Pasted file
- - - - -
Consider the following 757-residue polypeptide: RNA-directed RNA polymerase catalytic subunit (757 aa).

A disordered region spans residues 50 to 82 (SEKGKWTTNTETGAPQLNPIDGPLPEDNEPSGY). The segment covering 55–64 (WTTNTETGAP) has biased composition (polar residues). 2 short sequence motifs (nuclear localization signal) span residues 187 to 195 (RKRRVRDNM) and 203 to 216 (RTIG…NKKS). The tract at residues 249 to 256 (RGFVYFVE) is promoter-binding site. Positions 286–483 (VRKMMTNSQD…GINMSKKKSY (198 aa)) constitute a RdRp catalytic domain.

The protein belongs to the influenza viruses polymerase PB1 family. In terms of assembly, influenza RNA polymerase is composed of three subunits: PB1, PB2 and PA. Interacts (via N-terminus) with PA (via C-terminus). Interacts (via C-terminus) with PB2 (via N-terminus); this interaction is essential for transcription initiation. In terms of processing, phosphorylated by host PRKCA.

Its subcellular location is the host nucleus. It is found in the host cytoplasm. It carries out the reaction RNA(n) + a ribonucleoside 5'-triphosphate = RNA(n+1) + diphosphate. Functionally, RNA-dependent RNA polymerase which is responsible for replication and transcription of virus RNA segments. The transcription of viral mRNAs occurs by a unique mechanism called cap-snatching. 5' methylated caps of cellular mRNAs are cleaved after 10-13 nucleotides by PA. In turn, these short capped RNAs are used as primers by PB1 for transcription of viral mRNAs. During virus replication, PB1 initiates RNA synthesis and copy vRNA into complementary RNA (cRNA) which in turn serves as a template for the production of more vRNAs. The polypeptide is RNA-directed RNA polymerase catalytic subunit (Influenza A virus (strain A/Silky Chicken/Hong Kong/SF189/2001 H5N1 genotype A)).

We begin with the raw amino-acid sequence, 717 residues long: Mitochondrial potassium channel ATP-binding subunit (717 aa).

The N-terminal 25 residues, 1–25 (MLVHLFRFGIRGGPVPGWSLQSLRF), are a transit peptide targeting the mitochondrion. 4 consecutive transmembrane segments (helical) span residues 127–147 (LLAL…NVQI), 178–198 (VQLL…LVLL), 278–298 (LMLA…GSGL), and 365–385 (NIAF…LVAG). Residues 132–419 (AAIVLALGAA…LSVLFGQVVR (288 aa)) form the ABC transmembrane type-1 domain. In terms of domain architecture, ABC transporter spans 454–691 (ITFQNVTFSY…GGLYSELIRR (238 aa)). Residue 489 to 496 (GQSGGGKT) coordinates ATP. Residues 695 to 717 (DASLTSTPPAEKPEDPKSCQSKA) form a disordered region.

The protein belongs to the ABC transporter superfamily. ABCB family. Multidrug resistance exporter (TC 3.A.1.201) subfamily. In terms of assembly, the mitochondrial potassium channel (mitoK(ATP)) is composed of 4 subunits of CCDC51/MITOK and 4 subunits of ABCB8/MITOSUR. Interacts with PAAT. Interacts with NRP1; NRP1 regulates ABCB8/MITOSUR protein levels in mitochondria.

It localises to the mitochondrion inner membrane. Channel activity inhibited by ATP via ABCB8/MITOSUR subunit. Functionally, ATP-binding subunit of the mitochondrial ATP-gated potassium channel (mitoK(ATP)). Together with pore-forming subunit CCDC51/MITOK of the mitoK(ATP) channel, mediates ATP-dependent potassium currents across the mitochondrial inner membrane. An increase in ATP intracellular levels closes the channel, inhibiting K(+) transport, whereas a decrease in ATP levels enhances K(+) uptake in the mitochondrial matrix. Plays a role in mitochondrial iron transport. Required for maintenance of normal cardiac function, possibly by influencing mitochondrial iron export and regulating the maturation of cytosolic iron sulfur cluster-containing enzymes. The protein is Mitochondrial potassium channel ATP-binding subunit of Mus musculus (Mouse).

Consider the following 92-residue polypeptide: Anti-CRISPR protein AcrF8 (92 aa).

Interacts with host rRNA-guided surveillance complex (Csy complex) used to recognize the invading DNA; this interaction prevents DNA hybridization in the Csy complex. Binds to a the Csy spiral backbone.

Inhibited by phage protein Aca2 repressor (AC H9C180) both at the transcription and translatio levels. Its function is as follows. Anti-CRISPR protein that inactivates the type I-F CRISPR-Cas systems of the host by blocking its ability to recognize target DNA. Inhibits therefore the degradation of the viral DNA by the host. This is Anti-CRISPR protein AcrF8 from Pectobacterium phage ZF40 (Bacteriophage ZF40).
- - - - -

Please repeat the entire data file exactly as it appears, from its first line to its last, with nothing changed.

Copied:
Consider the following 757-residue polypeptide: RNA-directed RNA polymerase catalytic subunit (757 aa).

A disordered region spans residues 50 to 82 (SEKGKWTTNTETGAPQLNPIDGPLPEDNEPSGY). The segment covering 55–64 (WTTNTETGAP) has biased composition (polar residues). 2 short sequence motifs (nuclear localization signal) span residues 187 to 195 (RKRRVRDNM) and 203 to 216 (RTIG…NKKS). The tract at residues 249 to 256 (RGFVYFVE) is promoter-binding site. Positions 286–483 (VRKMMTNSQD…GINMSKKKSY (198 aa)) constitute a RdRp catalytic domain.

The protein belongs to the influenza viruses polymerase PB1 family. In terms of assembly, influenza RNA polymerase is composed of three subunits: PB1, PB2 and PA. Interacts (via N-terminus) with PA (via C-terminus). Interacts (via C-terminus) with PB2 (via N-terminus); this interaction is essential for transcription initiation. In terms of processing, phosphorylated by host PRKCA.

Its subcellular location is the host nucleus. It is found in the host cytoplasm. It carries out the reaction RNA(n) + a ribonucleoside 5'-triphosphate = RNA(n+1) + diphosphate. Functionally, RNA-dependent RNA polymerase which is responsible for replication and transcription of virus RNA segments. The transcription of viral mRNAs occurs by a unique mechanism called cap-snatching. 5' methylated caps of cellular mRNAs are cleaved after 10-13 nucleotides by PA. In turn, these short capped RNAs are used as primers by PB1 for transcription of viral mRNAs. During virus replication, PB1 initiates RNA synthesis and copy vRNA into complementary RNA (cRNA) which in turn serves as a template for the production of more vRNAs. The polypeptide is RNA-directed RNA polymerase catalytic subunit (Influenza A virus (strain A/Silky Chicken/Hong Kong/SF189/2001 H5N1 genotype A)).

We begin with the raw amino-acid sequence, 717 residues long: Mitochondrial potassium channel ATP-binding subunit (717 aa).

The N-terminal 25 residues, 1–25 (MLVHLFRFGIRGGPVPGWSLQSLRF), are a transit peptide targeting the mitochondrion. 4 consecutive transmembrane segments (helical) span residues 127–147 (LLAL…NVQI), 178–198 (VQLL…LVLL), 278–298 (LMLA…GSGL), and 365–385 (NIAF…LVAG). Residues 132–419 (AAIVLALGAA…LSVLFGQVVR (288 aa)) form the ABC transmembrane type-1 domain. In terms of domain architecture, ABC transporter spans 454–691 (ITFQNVTFSY…GGLYSELIRR (238 aa)). Residue 489 to 496 (GQSGGGKT) coordinates ATP. Residues 695 to 717 (DASLTSTPPAEKPEDPKSCQSKA) form a disordered region.

The protein belongs to the ABC transporter superfamily. ABCB family. Multidrug resistance exporter (TC 3.A.1.201) subfamily. In terms of assembly, the mitochondrial potassium channel (mitoK(ATP)) is composed of 4 subunits of CCDC51/MITOK and 4 subunits of ABCB8/MITOSUR. Interacts with PAAT. Interacts with NRP1; NRP1 regulates ABCB8/MITOSUR protein levels in mitochondria.

It localises to the mitochondrion inner membrane. Channel activity inhibited by ATP via ABCB8/MITOSUR subunit. Functionally, ATP-binding subunit of the mitochondrial ATP-gated potassium channel (mitoK(ATP)). Together with pore-forming subunit CCDC51/MITOK of the mitoK(ATP) channel, mediates ATP-dependent potassium currents across the mitochondrial inner membrane. An increase in ATP intracellular levels closes the channel, inhibiting K(+) transport, whereas a decrease in ATP levels enhances K(+) uptake in the mitochondrial matrix. Plays a role in mitochondrial iron transport. Required for maintenance of normal cardiac function, possibly by influencing mitochondrial iron export and regulating the maturation of cytosolic iron sulfur cluster-containing enzymes. The protein is Mitochondrial potassium channel ATP-binding subunit of Mus musculus (Mouse).

Consider the following 92-residue polypeptide: Anti-CRISPR protein AcrF8 (92 aa).

Interacts with host rRNA-guided surveillance complex (Csy complex) used to recognize the invading DNA; this interaction prevents DNA hybridization in the Csy complex. Binds to a the Csy spiral backbone.

Inhibited by phage protein Aca2 repressor (AC H9C180) both at the transcription and translatio levels. Its function is as follows. Anti-CRISPR protein that inactivates the type I-F CRISPR-Cas systems of the host by blocking its ability to recognize target DNA. Inhibits therefore the degradation of the viral DNA by the host. This is Anti-CRISPR protein AcrF8 from Pectobacterium phage ZF40 (Bacteriophage ZF40).